All Star Memories: Grant Morrison on All Star Superman, 4

Grant Morrison on All Star Superman, 4

In the fourth part of our 10-part look back at All-Star Superman, we talk with writer Grant Morrison about the new foes for the Man of Steel that he conceived for this series. Even though some only appeared for a few panels, Morrison reveals that by design, they had a life that extends far beyond the page..and maybe you can help a few of them show up in the “mainstream” DC Universe.

We also learn how he revamped an obscure Supergirl antagonist for fan-favorite nasty, and find out how Samson and Atlas were influenced by a British comic you’ll have to see to believe.

Newsarama: Tell us about some of the thinking behind the new antagonists you created for this series (at least the ones you want to talk about…): First up: Krull and the Subterranosaurs…

Grant Morrison: We wanted to create some throwaway new characters which would be designed to look as if they were convincing long–term elements of the Superman legend.

We were trying to create a few foes who had a classic feel and a solid backstory that could be explored again or in depth. Even if we never went back to these characters, we wanted them to seem rich enough to carry their own stories.

With Krull, we figured a superhuman character like Superman can always use a powerful “sub–human” opponent: a beast, a monster, a savage with the power to destroy civilization. For years I’ve had the idea that the familiar “gray aliens” might “actually” be evolved biped dinosaur descendants, the offspring of smart–thinking lizards which made their way to the warm regions at the Earth’s core.

I imagined these brutes developing their own technology, their own civilization, and then finally coming to the surface to declare bloody war on the mammalian usurpers! It seemed like we could develop this idea into the Krull backstory and suggest a whole epic conflict in a few panels.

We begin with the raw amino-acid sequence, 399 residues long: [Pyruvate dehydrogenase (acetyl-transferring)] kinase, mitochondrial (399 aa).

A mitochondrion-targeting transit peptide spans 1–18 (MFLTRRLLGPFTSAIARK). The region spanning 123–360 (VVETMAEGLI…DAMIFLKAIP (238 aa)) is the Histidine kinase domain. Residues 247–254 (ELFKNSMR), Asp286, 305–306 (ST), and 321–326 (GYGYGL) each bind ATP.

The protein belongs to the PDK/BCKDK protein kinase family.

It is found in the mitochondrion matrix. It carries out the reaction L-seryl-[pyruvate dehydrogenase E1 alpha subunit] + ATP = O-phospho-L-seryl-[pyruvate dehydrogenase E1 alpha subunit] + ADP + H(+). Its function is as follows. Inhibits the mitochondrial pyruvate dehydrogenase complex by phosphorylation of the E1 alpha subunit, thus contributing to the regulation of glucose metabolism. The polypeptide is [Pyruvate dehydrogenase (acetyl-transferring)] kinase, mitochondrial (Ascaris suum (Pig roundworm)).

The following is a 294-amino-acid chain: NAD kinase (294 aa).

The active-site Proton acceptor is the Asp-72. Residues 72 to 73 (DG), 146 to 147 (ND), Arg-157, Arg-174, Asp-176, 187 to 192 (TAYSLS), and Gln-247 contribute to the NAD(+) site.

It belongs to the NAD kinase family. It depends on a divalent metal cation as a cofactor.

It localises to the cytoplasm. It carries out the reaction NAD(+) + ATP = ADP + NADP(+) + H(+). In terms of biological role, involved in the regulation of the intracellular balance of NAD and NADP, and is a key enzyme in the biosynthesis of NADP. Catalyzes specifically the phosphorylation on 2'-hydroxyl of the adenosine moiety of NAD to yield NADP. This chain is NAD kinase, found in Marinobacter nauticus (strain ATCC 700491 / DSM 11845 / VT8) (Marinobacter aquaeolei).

Dom Regan, the Glasgow artist and DC colorist, saw the original green skin Jamie Grant had done for Krull, and suggested we make him red instead. Jamie reset his color filters and that was the moment Krull suddenly looked like a real Superman foe.

The red skin marked him out as unique, different and dangerous, even among his own species. It had echoes of Jack Kirby’s Devil Dinosaur that played right into the heart of the concept. A good design became a great design and the whole story of who Krull was – his twisted relationship with his father the Dino–Czar, his monstrous ambitions – came together in that first picture.

The society was fleshed out in the script even though we see only one panel of it – a gloomy, heavy, “Soviet” underworld of walled iron cities, cold blood and deadly intrigue. War–Barges that could sail on the oceans of heated steam at the center of the Earth. A Stalinist authoritarian lizard world where missing person cases were being taken to work and die as slaves in hellish underworld conditions.

NRAMA: Mechano–Man?

GM: An attempt to pre–imagine a classic, archetypal Superman foe, which started with another simple premise – how about a giant robot villain? But not just any giant robot – this is a rampaging machine with a raging little man inside.

Giving him a bitter, angry, scrawny loser as a pilot turned Mechano–Man into a much more extreme and pathological expression of the Man of Steel/Mild–Mannered Reporter dynamic, and added a few interesting layers onto an 8–panel appearance.

NRAMA: The Chronovore – a very disturbing creation, that one.

GM: The Chronovore was mentioned in passing in DC 1,000,000 and would have been the monster in my aborted Hypercrisis series idea. It took a long time to get the right design for the beast because it’s meant to be a 5–D being that we only ever see in 4–D sections. It had to work as a convincing representation of something much bigger that we’re seeing only where it interpenetrates our 4–D space-time continuum.

Imagine you’re walking along with a song in your teenage heart, then suddenly the Chronovore appears, takes bite out of your life, and you arrive at your girlfriend’s house aged 76, clutching a cell phone and a wilted bouquet.

NRAMA: One more obscure run that I was happy to see referenced in this was the use of Nasty from the old Mike Sekowsky Supergirl stories. What made you want to use this character?

GM: I remembered her from the old comics, and felt her fashion–y look could be updated very easily into the kind of fetish club thing I’ve always been partial to.

She seemed a cool and sexy addition to the Luthor plot. The set–up, where Lex has a fairly normal sister who hates how her wayward brother is such a bad influence on her brilliant daughter, is explosive with character potential.

They need to bring Nasty back to mainstream continuity. Geoff! They all want it and you know you never let them down!